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Thread: My brain try to count the characters

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AuthorText


Posted: 2013-06-15 03:51
My brain tends to count the characters in CW, trying to identify each signal. Despite my effort, I lose of rest of the text. How can I solv this problem?


Posted: 2013-06-15 19:37
I have no solutions; only ideas. We learn in different ways, and what works for some doesn't work for others.

Some say you should just listen to characters being sent too fast to count out. I find my brain is quite happy to chop a character into dots and dashes even if it's sent at 30+wpm, if it has time after the character to do so.

An alternative approach is never to have extra gaps. Always use a word-speed equal (or very close to) to the character speed; 15/15, or 20/20, never 20/15.

It may help to listen to a known text, so you know what character you're listening for next. Then, rather than trying to decode it, maybe you can just listen for the sound/rhythm of each character?

Just some ideas. Maybe they help. Maybe not.


Posted: 2013-06-16 04:26
i am also new to morse. From what I learned so far, I notice that listening and not doing any writing or typing helps. When I feel that I am confident enough I go ahead and try it out on the keyboard. I suck in writing it though.


Posted: 2013-06-19 21:00
This all gets better with excercise - my experience. Might take a little bit longer than you like.

Gerd.


Posted: 2013-06-20 18:06
I certainly find that my handwriting is rate-limiting (and keyboarding is no help). I'm currently sending at 20 wpm character speed and anywhere from 8 (starting a new lesson) to 18 (ready to move on) wpm effective speed. I also spend a little time listening to known common words to get whole-word rhythm because with my writing speed that's the only way I'll ever copy effectively at a high wpm. Finally, I spend a little time each day listening to "cq cq de (callsign callsign)". I have a key and oscillator that my dad gave me years ago and one of these days I'll haul it out and practice keying as well.

When I get behind the lesson groups, I just type one (or more) of the letters, space, and pick up on the next group. I get a lousy score for the group I skipped, but it gets me through the practice and helps a lot with lesson frustration.


Posted: 2013-06-27 23:49
I'm writing (actually printing) my characters and it helps if I'll at least put a dot or a dash where I miss a character. That way the ones I do copy will be scored because they are in the correct position.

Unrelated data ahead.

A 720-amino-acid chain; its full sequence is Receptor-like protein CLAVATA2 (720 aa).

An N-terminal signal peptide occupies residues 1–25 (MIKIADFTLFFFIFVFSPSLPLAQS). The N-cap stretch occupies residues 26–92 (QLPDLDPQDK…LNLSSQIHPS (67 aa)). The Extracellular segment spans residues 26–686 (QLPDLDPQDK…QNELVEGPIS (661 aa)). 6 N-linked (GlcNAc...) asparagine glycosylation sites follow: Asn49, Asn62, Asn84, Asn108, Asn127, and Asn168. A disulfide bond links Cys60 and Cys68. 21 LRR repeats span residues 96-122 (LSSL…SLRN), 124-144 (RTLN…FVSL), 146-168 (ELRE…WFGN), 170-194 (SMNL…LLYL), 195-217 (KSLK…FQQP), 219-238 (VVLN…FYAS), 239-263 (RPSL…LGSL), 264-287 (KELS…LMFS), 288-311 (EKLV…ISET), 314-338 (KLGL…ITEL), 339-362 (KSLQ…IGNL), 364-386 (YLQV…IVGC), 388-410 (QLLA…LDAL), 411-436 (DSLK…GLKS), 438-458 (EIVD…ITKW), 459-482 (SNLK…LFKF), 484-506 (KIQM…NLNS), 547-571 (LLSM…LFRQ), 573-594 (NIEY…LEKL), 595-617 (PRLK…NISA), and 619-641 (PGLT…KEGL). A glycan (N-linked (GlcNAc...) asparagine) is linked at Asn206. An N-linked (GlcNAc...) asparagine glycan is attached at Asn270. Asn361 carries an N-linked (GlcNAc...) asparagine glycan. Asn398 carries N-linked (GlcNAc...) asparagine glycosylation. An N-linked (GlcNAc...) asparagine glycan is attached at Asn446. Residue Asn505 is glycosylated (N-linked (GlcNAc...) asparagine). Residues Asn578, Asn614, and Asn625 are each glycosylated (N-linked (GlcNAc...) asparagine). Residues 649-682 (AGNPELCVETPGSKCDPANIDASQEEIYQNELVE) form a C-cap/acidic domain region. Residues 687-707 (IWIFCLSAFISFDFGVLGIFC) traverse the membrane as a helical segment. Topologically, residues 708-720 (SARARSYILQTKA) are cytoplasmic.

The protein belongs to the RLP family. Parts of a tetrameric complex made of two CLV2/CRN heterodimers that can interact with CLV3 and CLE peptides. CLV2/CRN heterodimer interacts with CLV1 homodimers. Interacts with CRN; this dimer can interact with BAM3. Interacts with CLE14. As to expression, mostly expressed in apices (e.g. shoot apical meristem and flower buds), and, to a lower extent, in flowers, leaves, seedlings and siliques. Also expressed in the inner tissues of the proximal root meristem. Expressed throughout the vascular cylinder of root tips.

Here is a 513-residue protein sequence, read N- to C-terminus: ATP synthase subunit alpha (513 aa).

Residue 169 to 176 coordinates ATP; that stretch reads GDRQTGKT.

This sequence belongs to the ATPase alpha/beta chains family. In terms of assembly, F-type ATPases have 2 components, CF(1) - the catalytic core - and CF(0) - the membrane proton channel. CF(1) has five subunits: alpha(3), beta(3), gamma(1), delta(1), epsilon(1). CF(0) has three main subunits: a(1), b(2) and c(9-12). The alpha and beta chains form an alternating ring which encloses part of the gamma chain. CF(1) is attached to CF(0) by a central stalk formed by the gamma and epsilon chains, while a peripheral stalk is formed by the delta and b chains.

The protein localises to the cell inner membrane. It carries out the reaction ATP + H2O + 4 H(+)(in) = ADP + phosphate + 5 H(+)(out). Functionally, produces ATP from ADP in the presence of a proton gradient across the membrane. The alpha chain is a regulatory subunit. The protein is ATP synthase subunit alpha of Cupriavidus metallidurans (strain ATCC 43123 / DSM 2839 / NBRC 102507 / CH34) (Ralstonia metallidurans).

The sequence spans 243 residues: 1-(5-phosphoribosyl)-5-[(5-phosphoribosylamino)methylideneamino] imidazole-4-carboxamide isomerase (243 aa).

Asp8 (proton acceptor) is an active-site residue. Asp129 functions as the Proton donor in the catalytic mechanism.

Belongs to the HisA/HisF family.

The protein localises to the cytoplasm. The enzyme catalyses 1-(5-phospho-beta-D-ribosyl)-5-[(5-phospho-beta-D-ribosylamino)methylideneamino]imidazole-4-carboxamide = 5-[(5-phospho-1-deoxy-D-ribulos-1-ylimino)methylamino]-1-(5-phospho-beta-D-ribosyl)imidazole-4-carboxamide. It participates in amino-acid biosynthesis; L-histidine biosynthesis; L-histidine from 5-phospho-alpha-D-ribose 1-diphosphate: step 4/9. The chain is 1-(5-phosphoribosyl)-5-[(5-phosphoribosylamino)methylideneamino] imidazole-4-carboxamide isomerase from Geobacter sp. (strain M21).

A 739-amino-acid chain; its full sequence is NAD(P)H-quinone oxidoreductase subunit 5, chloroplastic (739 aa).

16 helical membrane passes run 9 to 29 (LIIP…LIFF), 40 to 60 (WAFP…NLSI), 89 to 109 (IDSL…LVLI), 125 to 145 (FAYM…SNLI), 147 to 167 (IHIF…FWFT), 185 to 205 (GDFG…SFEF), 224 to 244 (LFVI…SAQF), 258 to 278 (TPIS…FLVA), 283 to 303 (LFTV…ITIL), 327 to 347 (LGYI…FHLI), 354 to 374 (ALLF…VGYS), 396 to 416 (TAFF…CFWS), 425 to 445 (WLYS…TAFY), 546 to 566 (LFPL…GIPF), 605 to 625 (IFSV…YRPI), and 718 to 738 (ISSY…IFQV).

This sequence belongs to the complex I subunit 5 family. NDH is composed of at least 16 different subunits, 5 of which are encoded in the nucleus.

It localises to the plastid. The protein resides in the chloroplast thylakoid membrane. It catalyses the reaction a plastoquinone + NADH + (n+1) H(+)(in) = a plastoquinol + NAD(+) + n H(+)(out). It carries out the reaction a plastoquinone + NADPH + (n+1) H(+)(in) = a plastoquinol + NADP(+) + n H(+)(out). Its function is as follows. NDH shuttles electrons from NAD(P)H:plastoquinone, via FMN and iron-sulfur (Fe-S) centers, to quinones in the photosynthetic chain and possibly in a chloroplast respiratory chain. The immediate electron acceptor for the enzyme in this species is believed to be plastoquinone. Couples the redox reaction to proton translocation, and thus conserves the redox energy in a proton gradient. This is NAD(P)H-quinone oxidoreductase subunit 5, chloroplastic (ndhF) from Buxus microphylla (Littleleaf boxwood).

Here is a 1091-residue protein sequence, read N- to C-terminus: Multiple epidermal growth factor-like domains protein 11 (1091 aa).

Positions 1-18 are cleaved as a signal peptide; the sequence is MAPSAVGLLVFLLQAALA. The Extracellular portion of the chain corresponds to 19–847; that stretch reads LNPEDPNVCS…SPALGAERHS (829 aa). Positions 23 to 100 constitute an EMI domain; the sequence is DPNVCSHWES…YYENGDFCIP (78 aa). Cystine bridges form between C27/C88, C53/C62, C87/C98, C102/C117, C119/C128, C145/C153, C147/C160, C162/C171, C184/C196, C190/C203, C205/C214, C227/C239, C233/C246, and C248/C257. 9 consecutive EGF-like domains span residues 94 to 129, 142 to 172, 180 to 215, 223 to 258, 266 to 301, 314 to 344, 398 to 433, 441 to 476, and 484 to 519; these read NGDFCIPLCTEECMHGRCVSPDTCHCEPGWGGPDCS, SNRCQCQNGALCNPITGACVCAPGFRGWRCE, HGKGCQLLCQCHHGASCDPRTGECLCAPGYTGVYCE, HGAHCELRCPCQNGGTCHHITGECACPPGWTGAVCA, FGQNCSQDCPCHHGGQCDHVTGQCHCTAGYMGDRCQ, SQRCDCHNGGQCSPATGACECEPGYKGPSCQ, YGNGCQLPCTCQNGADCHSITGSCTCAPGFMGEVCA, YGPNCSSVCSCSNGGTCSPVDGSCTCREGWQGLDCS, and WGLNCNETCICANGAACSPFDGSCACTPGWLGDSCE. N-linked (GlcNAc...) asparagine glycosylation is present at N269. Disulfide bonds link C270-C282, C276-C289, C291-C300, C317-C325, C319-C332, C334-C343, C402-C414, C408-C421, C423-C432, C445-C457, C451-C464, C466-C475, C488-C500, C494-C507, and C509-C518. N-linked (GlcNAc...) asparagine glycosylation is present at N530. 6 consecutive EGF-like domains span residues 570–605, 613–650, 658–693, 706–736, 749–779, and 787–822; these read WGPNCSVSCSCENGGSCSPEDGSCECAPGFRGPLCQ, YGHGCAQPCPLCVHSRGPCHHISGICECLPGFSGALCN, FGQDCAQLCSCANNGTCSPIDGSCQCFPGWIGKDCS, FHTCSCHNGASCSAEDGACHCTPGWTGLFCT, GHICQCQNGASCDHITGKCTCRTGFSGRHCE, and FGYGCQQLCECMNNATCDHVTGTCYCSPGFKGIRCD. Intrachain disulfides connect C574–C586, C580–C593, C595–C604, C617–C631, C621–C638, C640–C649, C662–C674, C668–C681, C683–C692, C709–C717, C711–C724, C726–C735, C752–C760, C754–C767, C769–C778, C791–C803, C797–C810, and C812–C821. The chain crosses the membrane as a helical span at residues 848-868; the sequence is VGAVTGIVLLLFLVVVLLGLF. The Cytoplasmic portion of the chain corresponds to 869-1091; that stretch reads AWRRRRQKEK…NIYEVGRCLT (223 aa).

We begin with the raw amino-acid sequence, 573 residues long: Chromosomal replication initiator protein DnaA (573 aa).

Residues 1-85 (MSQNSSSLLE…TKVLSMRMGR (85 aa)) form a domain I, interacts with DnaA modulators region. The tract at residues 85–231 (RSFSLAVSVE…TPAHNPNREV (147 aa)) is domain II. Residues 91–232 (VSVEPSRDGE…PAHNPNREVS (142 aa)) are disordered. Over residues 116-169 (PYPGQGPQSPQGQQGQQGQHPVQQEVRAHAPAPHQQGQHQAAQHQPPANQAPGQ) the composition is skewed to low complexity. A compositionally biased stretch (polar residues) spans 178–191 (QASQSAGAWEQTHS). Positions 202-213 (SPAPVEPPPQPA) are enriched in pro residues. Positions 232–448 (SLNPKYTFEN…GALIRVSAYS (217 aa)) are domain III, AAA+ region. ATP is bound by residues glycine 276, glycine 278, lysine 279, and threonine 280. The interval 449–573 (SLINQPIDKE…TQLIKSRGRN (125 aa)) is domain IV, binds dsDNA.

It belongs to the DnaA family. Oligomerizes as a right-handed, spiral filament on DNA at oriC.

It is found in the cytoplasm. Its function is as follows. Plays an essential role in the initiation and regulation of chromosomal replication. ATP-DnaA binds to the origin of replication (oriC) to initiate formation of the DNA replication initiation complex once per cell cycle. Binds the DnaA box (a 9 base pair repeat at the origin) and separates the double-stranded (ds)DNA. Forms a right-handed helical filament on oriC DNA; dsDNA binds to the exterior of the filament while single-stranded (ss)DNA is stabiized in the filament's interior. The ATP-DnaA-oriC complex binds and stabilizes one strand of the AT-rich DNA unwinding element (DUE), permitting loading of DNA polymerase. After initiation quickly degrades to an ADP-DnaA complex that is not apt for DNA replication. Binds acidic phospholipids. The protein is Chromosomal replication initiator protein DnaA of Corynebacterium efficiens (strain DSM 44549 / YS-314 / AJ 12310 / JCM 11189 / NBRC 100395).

Posted: 2013-07-03 22:22
I am listening and practicing sending at the same time. This helps me remember the code. I then will try and copy. Do some of you copy dot and dashes or the alphabet equivalent? Which is easier?


Posted: 2013-07-04 00:05
Rogerdodger:
I am listening and practicing sending at the same time. This helps me remember the code. I then will try and copy. Do some of you copy dot and dashes or the alphabet equivalent? Which is easier?


Definitely copy the alphabetical letters. Don't even think in terms of dots and dashes.



Posted: 2013-07-18 19:17
I thank all colleagues for the answers. God Bless.


Posted: 2013-07-18 22:50
Mark, throw tables and methods with dots and dashes. Do not think of dots and dashes. Delete from your mind the dots and dashes. Just think of short sound (dit) and long (diDÁ). Try the technique of copying letters backward, as follows: to copy the word "PARIS", to hear the SOUND of the letter P (diDADAdi) keep it in your head without typing it. When you hear the SOUND of the letter A SECOND (DIDA), type the letter P FIRST and SECOND store the letter A in the head, to hear the SOUND of the THIRD letter R (diDAdi), keep in mind the letter R and type the letter A SECOND and so forth. Over time you can delay the copy of two or more letters. From 25 PPM your brain starts working on SUBCONSIENTE LEVEL. WORDS AUTOMATICALLY begin to sprout on his head. The instructions of the program LCWO recommends a minimum speed of 15 PPM (poque below that the character loses its sound) But if you are having difficulty in 15, drop to 12, 10 or 08 PPM. Good luck and never give up


Posted: 2013-09-09 18:36
Obrigado PY2FCL - Chico pelas dicas. Atualmente somente o CW me estimula no radioamadorismo. Também tenho dificuldades em formar palavras no meu cérebro, mas vamos exercitando... a gente chega lá...73!

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